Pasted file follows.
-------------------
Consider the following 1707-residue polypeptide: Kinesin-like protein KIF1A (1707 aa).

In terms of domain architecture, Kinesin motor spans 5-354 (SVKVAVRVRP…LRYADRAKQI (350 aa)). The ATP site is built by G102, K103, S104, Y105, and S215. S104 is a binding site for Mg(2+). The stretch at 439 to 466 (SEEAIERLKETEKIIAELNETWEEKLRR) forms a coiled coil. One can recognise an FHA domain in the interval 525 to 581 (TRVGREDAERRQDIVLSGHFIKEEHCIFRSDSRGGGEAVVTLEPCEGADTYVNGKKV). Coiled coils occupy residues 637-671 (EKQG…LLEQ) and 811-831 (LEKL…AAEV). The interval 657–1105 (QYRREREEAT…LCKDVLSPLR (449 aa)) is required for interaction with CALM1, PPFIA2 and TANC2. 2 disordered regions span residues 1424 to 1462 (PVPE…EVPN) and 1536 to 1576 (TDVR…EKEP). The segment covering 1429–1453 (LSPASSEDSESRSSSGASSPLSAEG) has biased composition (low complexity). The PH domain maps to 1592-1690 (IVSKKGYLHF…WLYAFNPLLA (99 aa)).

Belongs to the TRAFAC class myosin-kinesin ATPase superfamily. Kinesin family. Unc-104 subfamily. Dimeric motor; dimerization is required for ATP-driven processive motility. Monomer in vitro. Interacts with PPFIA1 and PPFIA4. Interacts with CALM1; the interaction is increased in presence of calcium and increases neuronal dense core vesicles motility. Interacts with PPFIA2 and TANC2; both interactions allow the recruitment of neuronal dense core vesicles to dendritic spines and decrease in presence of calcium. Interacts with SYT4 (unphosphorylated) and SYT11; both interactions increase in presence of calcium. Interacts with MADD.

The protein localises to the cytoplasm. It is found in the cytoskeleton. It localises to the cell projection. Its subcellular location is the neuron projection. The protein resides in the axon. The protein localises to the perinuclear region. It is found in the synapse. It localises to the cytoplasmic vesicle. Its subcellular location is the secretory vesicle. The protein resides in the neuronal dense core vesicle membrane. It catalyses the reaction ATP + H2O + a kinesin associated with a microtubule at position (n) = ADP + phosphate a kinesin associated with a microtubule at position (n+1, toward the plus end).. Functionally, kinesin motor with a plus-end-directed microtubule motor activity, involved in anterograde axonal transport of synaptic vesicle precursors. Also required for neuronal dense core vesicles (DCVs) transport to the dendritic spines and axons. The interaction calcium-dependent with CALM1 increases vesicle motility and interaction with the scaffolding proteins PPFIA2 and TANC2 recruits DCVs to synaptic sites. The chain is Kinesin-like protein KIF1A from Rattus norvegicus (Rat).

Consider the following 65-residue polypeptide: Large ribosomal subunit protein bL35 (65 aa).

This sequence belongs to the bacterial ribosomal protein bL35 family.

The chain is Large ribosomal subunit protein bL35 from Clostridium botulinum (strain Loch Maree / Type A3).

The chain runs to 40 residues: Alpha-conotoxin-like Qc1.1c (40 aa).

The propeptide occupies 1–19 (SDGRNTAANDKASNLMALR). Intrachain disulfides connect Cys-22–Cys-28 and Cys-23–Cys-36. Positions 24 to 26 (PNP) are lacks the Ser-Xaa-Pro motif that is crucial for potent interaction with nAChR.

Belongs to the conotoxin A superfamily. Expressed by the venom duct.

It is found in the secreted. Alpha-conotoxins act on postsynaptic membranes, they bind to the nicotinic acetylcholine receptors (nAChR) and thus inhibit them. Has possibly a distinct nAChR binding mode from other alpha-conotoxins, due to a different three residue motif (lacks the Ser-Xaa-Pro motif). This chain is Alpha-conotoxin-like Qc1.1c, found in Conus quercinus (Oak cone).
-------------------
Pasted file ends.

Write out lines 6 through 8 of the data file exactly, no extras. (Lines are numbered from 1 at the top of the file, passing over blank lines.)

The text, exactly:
This sequence belongs to the bacterial ribosomal protein bL35 family.

The chain is Large ribosomal subunit protein bL35 from Clostridium botulinum (strain Loch Maree / Type A3).

The chain runs to 40 residues: Alpha-conotoxin-like Qc1.1c (40 aa).